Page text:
RRM1 is mediated by histone acetylation through gemcitabine resistance and contributes to invasiveness and ECM remodeling in pancreatic cancer
Affiliations: Department of Hepatobiliary and Pancreatic Surgery, Graduate School of Medicine, Tokyo Medical and Dental University, Tokyo 113‑8510, Japan, Division of Molecular Oncology, Graduate School of Medicine, Tokyo Medical and Dental University, Tokyo 113‑8510, Japan
- Published online on: March 2, 2023 https://doi.org/10.3892/ijo.2023.5499
- Article Number: 51
Copyright: © Ono et al. This is an open access article distributed under the terms of Creative Commons Attribution License.
Metrics: Total Views: 0 (Spandidos Publications: | PMC Statistics: )
Total PDF Downloads: 0 (Spandidos Publications: | PMC Statistics: )
Cited By (CrossRef): 0 citations Loading Articles...
This article is mentioned in:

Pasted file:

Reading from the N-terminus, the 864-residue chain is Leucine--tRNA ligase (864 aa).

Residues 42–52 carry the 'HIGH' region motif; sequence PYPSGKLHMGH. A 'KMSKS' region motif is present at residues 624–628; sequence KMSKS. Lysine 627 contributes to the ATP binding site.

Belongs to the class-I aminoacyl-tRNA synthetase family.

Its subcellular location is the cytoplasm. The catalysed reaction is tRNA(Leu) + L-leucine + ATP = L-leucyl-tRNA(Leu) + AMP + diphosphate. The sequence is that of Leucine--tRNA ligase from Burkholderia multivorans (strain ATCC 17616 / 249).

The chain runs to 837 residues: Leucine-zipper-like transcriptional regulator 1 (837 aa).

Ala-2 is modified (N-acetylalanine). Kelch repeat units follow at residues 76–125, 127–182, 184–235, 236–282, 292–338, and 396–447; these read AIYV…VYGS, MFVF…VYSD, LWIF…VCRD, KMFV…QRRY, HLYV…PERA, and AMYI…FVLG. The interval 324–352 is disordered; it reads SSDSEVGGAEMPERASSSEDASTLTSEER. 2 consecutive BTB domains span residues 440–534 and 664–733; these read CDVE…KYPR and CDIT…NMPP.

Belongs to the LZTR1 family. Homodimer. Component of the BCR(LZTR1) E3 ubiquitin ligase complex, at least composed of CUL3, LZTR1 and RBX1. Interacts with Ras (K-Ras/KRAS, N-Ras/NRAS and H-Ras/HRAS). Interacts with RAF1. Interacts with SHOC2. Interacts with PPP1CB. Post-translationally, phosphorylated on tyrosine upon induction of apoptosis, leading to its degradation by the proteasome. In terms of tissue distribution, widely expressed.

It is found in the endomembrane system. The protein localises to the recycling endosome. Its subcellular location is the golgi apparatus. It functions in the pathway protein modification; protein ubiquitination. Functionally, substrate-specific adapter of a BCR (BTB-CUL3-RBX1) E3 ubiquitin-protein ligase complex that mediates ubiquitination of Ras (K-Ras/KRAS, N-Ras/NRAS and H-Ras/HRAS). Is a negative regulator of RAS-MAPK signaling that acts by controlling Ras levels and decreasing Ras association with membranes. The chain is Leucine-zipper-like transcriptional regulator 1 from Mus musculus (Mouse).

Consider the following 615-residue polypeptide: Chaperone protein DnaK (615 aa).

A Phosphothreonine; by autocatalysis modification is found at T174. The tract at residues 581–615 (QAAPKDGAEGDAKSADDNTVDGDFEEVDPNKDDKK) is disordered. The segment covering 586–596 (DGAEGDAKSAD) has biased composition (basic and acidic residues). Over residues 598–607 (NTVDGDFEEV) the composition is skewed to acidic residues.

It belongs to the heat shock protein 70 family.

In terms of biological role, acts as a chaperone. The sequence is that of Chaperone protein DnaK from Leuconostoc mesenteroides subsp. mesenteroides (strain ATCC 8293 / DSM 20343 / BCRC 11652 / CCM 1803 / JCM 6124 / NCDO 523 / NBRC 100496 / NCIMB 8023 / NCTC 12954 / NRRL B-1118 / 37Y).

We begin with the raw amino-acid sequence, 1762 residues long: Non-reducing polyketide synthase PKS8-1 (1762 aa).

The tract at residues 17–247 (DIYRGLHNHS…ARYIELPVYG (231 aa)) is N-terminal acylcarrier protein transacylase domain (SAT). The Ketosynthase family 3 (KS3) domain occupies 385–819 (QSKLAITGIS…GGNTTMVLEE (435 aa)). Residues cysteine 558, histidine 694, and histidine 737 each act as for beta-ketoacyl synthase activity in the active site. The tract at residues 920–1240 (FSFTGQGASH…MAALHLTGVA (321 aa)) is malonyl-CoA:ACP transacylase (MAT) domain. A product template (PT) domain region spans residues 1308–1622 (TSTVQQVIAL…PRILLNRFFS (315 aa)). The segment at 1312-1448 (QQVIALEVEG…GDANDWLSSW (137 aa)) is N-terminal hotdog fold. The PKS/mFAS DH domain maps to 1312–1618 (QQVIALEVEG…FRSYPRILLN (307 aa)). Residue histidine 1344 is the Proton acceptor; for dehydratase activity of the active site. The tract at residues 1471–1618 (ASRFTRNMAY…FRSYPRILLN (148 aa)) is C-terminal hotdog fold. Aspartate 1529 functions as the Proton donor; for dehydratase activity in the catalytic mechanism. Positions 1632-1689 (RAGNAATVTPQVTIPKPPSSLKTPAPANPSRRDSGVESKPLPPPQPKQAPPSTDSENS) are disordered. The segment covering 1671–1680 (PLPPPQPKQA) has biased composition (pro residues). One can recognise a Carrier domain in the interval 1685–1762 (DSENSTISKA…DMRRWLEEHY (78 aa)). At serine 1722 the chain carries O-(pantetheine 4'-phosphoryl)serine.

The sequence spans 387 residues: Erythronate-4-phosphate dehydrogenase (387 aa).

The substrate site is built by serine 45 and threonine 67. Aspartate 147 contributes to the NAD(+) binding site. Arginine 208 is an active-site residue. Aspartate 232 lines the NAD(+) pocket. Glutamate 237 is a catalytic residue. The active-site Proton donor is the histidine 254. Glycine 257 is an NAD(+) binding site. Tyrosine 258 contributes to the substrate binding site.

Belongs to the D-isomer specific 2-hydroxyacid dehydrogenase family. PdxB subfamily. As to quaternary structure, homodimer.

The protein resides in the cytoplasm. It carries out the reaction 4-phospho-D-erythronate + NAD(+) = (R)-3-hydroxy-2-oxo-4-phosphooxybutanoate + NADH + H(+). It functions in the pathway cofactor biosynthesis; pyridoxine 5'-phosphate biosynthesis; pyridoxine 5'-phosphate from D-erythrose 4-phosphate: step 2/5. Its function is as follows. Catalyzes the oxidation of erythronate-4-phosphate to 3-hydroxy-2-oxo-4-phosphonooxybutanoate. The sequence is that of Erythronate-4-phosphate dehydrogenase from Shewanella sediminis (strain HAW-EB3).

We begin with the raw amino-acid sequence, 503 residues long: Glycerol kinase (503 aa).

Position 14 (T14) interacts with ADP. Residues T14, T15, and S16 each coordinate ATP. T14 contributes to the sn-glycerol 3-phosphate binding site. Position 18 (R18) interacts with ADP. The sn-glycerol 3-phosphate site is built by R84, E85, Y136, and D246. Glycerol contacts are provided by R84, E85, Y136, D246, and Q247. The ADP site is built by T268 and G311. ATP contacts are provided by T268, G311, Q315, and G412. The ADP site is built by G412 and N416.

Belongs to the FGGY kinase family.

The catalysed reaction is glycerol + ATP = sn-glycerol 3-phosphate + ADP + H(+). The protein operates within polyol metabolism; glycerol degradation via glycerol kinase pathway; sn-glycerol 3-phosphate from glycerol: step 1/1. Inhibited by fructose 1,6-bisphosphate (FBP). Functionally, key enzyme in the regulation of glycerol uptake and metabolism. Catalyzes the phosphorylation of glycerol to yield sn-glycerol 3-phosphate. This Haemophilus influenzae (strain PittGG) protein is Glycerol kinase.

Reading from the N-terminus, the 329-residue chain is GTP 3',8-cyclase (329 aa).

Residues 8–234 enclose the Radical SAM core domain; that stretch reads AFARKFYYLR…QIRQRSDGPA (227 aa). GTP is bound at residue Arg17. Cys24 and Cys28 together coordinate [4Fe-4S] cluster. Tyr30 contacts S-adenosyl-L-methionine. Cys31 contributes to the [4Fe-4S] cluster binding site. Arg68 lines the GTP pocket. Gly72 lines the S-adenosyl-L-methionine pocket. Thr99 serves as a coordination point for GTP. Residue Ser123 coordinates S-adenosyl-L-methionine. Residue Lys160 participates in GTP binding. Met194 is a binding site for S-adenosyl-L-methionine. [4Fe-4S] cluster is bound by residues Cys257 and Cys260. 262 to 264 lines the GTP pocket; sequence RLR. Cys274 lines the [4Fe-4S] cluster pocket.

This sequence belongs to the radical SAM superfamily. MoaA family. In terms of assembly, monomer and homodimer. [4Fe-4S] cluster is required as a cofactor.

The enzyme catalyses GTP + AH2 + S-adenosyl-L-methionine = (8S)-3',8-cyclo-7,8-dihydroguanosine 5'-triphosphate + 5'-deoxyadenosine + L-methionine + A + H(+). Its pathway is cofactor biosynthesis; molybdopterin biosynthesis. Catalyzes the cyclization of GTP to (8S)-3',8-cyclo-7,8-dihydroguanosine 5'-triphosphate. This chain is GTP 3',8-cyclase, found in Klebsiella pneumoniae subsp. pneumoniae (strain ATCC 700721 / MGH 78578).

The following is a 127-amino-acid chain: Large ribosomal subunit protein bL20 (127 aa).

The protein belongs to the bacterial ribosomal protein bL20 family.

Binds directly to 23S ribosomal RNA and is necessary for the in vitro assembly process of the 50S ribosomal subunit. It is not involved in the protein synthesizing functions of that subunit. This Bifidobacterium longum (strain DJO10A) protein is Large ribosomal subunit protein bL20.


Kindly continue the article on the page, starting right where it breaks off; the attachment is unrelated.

The invasiveness of pancreatic cancer and its resistance to anticancer drugs define its malignant potential, and are considered to affect the peritumoral microenvironment. Cancer cells with resistance to gemcitabine exposed to external signals induced by anticancer drugs may enhance their malignant transformation. Ribonucleotide reductase large subunit M1 (RRM1), an enzyme in the DNA synthesis pathway, is upregulated during gemcitabine resistance, and its expression is associated with worse prognosis for pancreatic cancer. However, the biological function of RRM1 is unclear. In the present study, it was demonstrated that histone acetylation is involved in the regulatory mechanism related to the acquisition of gemcitabine resistance and subsequent RRM1 upregulation. The current in vitro study indicated that RRM1 expression is critical for the migratory and invasive potential of pancreatic cancer cells. Furthermore, a comprehensive RNA sequencing analysis showed that activated RRM1 induced marked changes in the expression levels of extracellular matrix‑related genes, including N‑cadherin, tenascin‑C and COL11A. RRM1 activation also promoted extracellular matrix remodeling and mesenchymal features, which enhanced the migratory invasiveness and malignant potential of pancreatic cancer cells. The present results demonstrated that RRM1 has a critical role in the biological gene program that regulates the extracellular matrix, which promotes the aggressive malignant phenotype of pancreatic cancer.